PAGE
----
As we approach a full year of coping with the COVID-19 pandemic in the United States, we can look back and realize that for most of us, this has been a year unlike any other year. When it started, there were so many unknowns around how this virus could possibly come to disrupt our lives. Would we be able to get supplies? Would we be able to keep our jobs? Would we be able to maintain our health? Today, I take a deeper look at how the pandemic has impacted many levels of our lives.
Abraham Maslow, an early pioneer in the field of psychology, proposed that human beings have five levels of needs in his Hierarchy of Needs pyramid: physiological, safety, belongingness and love, esteem, and self actualization. Many of us have experienced uncertainty on all levels, beginning with even having enough toilet paper! When these needs are met, we feel secure and are able to attend to additional needs. Any threat to our food supply, housing, or daily functioning, prevents us from fully considering needs in any other category. We know that the ability to maintain these most basic needs have not been consistent across demographics as COVID-19 has disproportionately affected people of color. Having been more likely financially disadvantaged prior to the pandemic, the virus has further strained these families and BIPOC communities.
With the need to stay home, we have seen mental health issues sky rocket and safety at home diminished. From being able to have space or reprieve from those whom you are with every day to cases of domestic violence rising significantly, forced shared space certainly has an impact. Issues that roommates, couples, or families had prior to the pandemic that might previously have been easy to distract from, became front and center for many and therefore unavoidable.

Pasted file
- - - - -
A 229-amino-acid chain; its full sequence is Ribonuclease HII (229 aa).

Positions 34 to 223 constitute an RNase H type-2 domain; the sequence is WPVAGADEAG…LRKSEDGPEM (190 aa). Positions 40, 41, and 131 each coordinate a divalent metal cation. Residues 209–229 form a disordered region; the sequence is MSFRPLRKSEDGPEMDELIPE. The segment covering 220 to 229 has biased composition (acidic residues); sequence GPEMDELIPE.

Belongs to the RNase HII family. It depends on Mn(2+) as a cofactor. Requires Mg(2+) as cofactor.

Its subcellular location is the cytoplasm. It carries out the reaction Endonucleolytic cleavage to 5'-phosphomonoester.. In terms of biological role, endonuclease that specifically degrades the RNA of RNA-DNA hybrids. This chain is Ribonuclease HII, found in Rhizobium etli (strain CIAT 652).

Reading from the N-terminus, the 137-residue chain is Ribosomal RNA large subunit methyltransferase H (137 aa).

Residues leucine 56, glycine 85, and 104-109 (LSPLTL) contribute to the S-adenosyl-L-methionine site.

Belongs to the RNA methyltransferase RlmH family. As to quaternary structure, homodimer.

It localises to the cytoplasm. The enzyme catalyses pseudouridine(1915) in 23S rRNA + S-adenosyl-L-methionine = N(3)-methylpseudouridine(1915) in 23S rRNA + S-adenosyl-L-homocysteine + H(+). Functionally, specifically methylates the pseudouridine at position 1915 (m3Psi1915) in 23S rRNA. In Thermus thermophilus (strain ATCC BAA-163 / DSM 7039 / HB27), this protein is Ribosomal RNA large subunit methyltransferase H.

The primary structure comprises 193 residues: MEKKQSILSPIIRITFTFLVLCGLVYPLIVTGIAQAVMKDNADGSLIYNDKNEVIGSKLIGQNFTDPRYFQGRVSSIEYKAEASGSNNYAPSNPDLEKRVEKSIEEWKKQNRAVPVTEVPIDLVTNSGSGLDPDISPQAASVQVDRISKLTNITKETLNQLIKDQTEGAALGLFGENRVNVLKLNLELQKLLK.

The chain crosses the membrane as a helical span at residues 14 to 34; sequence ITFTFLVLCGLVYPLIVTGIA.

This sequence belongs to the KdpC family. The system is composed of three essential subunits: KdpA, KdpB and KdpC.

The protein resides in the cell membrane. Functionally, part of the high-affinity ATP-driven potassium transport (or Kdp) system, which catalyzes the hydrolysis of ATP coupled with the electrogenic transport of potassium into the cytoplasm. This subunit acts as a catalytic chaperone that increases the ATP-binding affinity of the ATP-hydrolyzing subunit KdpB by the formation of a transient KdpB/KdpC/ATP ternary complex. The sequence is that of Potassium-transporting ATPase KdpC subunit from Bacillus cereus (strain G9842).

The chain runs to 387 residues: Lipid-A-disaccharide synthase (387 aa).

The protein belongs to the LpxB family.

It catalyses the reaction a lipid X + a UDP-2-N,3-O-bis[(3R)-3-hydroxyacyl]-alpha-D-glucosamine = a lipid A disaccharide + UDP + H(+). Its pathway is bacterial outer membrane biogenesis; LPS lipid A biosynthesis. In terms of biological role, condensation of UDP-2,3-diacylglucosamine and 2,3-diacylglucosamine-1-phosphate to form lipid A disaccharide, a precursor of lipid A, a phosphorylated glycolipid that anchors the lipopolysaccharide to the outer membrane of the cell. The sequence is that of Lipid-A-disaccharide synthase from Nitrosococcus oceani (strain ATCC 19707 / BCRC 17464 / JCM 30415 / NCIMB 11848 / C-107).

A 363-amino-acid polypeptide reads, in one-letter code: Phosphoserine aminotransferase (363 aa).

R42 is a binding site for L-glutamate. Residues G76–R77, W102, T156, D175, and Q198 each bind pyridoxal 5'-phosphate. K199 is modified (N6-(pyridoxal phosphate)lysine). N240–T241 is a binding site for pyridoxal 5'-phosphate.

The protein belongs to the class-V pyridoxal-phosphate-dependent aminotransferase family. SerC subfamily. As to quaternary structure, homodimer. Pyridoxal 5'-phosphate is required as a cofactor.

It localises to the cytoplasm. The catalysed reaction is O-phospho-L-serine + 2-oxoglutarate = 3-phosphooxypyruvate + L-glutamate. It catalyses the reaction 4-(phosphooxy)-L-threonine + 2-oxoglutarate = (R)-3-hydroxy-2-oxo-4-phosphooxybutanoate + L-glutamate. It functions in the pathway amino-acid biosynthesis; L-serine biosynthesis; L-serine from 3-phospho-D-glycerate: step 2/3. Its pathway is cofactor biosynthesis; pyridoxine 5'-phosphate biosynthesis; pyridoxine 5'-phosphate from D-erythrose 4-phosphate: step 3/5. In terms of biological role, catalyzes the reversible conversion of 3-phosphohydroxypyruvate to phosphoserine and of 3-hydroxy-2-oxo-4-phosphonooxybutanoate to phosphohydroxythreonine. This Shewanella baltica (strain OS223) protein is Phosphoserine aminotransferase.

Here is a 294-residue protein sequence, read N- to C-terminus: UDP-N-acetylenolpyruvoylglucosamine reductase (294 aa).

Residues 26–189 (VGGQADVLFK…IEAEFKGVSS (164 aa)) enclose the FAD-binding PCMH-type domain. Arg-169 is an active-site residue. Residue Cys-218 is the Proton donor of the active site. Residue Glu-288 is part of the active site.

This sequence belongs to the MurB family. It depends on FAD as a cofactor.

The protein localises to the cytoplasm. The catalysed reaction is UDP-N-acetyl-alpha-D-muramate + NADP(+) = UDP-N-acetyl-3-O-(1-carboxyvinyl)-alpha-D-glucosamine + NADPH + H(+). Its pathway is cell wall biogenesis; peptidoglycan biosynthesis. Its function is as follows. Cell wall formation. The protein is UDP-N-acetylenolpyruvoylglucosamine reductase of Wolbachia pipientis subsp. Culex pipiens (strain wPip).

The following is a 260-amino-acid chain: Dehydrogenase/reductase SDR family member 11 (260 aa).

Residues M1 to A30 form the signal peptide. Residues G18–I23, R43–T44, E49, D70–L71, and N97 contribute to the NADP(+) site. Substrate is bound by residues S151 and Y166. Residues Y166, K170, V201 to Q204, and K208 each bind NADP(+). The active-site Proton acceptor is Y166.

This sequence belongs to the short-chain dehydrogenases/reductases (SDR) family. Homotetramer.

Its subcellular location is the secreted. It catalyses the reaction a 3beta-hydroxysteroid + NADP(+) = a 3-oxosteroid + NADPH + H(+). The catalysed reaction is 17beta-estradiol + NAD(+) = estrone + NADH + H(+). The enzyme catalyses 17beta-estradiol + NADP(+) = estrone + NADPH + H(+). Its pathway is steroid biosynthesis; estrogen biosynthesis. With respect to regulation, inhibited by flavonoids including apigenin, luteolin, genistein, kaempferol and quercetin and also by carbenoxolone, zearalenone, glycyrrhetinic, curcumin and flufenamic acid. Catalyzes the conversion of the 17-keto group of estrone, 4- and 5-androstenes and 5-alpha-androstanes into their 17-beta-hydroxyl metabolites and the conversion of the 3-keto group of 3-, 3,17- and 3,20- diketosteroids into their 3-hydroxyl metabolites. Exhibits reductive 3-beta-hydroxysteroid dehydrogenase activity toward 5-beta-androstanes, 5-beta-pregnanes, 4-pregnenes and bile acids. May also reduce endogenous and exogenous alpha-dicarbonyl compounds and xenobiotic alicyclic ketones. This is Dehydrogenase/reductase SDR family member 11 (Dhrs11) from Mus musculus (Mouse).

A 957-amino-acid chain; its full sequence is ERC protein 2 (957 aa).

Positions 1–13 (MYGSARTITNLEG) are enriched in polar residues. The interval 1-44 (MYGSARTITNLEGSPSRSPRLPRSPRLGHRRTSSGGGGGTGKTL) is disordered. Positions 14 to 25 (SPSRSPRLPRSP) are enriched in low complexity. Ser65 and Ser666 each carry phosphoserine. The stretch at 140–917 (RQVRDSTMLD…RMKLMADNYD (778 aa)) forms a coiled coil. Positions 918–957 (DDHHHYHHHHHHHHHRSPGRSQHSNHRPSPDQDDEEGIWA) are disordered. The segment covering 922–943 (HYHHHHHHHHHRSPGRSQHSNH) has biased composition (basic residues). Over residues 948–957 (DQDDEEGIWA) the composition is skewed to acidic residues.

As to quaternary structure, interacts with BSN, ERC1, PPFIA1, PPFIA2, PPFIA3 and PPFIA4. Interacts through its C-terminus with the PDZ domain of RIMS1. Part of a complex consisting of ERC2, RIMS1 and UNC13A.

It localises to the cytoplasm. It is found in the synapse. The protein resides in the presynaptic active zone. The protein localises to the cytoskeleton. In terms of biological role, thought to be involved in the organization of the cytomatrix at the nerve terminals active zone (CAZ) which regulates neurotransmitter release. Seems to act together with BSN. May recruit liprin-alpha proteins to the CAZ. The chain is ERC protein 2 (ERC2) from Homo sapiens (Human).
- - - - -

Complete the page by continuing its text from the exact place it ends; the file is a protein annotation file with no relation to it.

Social distancing and staying home has put a stain on the ability to connect with others and foster the ability to maintain, sustain, and create belongings and love needs. This has been acutely evident in Substance Use Disorder field, as connection is a integral part of the antidote against isolation and addiction. Zoom meetings have helped to fill the void, but some find it difficult to connect in the same way virtually and you certainly cannot hug through the internet! We have seen an alarming increase in addiction and overdose rates as a result.
As one can imagine, meeting esteem needs and fulfilling one’s potential is infinitely more difficult when more basic needs are not met. While social media encouraged us to go the extra mile to write a book or start new projects during this time, many have been simply surviving day to day and this is not a reality that is achievable for them. We are seeing more PTSD like symptoms than ever before as a result of the pandemic. Watching loved ones die, losing your housing, or having long term health complications as a result of Covid, affects the nervous system in very real ways. You or your loved ones may have discovered changes in mood, concentration, appetite, or sleep. An increase of racing thoughts, rumination, fears around the future, or the need for control may have surfaced. If you find yourself struggling with some of these symptoms or even with everyday life, know that you are not alone and that help is available. For people who are struggling financially, there are a variety of low or no cost options here in Austin, including: Mindful Wellness Center of Austin, Lifeworks, Waterloo Counseling (LGBTQIA friendly), The SAFE Alliance (domestic violence), and Colors of Austin (BIPOC).
Despite the trials this year has brought us, there have also been amazing stories of resilience, less strain on our environment, an increased in therapy access due to new online platforms and resources, people getting sober and maintaining their sobriety, and most importantly, humans helping other humans in their hour of need. May we emerge from this pandemic with increased compassion for the struggles of others and willingness to work together to rise above our challenges.